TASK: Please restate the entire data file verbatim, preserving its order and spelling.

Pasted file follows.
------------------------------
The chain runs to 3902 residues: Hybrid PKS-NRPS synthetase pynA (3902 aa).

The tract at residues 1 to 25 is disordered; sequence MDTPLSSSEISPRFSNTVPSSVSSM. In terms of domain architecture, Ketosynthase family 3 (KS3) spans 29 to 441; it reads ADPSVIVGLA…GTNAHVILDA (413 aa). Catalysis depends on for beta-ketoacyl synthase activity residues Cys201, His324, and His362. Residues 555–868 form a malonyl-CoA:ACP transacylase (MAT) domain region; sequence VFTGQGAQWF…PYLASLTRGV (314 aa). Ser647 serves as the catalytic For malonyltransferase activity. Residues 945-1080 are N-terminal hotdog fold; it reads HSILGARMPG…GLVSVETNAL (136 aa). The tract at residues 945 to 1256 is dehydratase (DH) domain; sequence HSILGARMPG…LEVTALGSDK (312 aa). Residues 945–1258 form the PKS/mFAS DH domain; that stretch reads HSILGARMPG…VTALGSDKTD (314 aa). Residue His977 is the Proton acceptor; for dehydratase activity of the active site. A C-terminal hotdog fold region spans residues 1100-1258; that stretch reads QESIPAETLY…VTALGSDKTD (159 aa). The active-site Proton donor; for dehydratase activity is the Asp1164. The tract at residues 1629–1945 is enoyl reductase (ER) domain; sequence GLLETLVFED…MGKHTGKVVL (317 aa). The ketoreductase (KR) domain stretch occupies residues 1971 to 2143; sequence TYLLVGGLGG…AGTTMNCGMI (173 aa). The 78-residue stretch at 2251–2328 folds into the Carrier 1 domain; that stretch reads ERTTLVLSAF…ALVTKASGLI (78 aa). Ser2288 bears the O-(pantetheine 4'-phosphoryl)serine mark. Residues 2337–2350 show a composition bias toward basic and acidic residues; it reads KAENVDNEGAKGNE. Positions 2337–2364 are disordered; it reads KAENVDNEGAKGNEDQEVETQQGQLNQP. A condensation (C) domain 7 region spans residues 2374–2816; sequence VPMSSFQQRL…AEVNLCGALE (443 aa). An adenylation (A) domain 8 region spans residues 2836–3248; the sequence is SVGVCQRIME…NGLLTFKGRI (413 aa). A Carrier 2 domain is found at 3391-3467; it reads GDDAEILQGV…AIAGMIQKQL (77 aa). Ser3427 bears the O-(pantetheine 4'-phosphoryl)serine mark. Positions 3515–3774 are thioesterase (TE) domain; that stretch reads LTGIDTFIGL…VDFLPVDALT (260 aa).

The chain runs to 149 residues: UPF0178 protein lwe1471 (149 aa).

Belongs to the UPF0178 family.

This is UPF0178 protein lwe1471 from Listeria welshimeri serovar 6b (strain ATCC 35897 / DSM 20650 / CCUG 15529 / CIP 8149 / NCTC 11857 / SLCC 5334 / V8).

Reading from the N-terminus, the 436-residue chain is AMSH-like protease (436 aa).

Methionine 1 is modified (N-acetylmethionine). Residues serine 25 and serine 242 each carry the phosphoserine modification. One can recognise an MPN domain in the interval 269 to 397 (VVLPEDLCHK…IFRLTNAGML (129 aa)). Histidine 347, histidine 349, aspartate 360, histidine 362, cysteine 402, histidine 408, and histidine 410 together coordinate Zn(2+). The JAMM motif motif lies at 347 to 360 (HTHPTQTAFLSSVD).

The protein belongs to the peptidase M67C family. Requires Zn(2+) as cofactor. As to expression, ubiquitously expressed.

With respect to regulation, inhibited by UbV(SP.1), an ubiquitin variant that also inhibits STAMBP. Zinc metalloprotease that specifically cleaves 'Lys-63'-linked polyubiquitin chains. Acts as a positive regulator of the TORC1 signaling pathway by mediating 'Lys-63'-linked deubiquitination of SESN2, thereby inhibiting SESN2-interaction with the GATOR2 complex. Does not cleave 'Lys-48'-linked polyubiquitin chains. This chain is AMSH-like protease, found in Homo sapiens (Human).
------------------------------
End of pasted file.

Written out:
The chain runs to 3902 residues: Hybrid PKS-NRPS synthetase pynA (3902 aa).

The tract at residues 1 to 25 is disordered; sequence MDTPLSSSEISPRFSNTVPSSVSSM. In terms of domain architecture, Ketosynthase family 3 (KS3) spans 29 to 441; it reads ADPSVIVGLA…GTNAHVILDA (413 aa). Catalysis depends on for beta-ketoacyl synthase activity residues Cys201, His324, and His362. Residues 555–868 form a malonyl-CoA:ACP transacylase (MAT) domain region; sequence VFTGQGAQWF…PYLASLTRGV (314 aa). Ser647 serves as the catalytic For malonyltransferase activity. Residues 945-1080 are N-terminal hotdog fold; it reads HSILGARMPG…GLVSVETNAL (136 aa). The tract at residues 945 to 1256 is dehydratase (DH) domain; sequence HSILGARMPG…LEVTALGSDK (312 aa). Residues 945–1258 form the PKS/mFAS DH domain; that stretch reads HSILGARMPG…VTALGSDKTD (314 aa). Residue His977 is the Proton acceptor; for dehydratase activity of the active site. A C-terminal hotdog fold region spans residues 1100-1258; that stretch reads QESIPAETLY…VTALGSDKTD (159 aa). The active-site Proton donor; for dehydratase activity is the Asp1164. The tract at residues 1629–1945 is enoyl reductase (ER) domain; sequence GLLETLVFED…MGKHTGKVVL (317 aa). The ketoreductase (KR) domain stretch occupies residues 1971 to 2143; sequence TYLLVGGLGG…AGTTMNCGMI (173 aa). The 78-residue stretch at 2251–2328 folds into the Carrier 1 domain; that stretch reads ERTTLVLSAF…ALVTKASGLI (78 aa). Ser2288 bears the O-(pantetheine 4'-phosphoryl)serine mark. Residues 2337–2350 show a composition bias toward basic and acidic residues; it reads KAENVDNEGAKGNE. Positions 2337–2364 are disordered; it reads KAENVDNEGAKGNEDQEVETQQGQLNQP. A condensation (C) domain 7 region spans residues 2374–2816; sequence VPMSSFQQRL…AEVNLCGALE (443 aa). An adenylation (A) domain 8 region spans residues 2836–3248; the sequence is SVGVCQRIME…NGLLTFKGRI (413 aa). A Carrier 2 domain is found at 3391-3467; it reads GDDAEILQGV…AIAGMIQKQL (77 aa). Ser3427 bears the O-(pantetheine 4'-phosphoryl)serine mark. Positions 3515–3774 are thioesterase (TE) domain; that stretch reads LTGIDTFIGL…VDFLPVDALT (260 aa).

The chain runs to 149 residues: UPF0178 protein lwe1471 (149 aa).

Belongs to the UPF0178 family.

This is UPF0178 protein lwe1471 from Listeria welshimeri serovar 6b (strain ATCC 35897 / DSM 20650 / CCUG 15529 / CIP 8149 / NCTC 11857 / SLCC 5334 / V8).

Reading from the N-terminus, the 436-residue chain is AMSH-like protease (436 aa).

Methionine 1 is modified (N-acetylmethionine). Residues serine 25 and serine 242 each carry the phosphoserine modification. One can recognise an MPN domain in the interval 269 to 397 (VVLPEDLCHK…IFRLTNAGML (129 aa)). Histidine 347, histidine 349, aspartate 360, histidine 362, cysteine 402, histidine 408, and histidine 410 together coordinate Zn(2+). The JAMM motif motif lies at 347 to 360 (HTHPTQTAFLSSVD).

The protein belongs to the peptidase M67C family. Requires Zn(2+) as cofactor. As to expression, ubiquitously expressed.

With respect to regulation, inhibited by UbV(SP.1), an ubiquitin variant that also inhibits STAMBP. Zinc metalloprotease that specifically cleaves 'Lys-63'-linked polyubiquitin chains. Acts as a positive regulator of the TORC1 signaling pathway by mediating 'Lys-63'-linked deubiquitination of SESN2, thereby inhibiting SESN2-interaction with the GATOR2 complex. Does not cleave 'Lys-48'-linked polyubiquitin chains. This chain is AMSH-like protease, found in Homo sapiens (Human).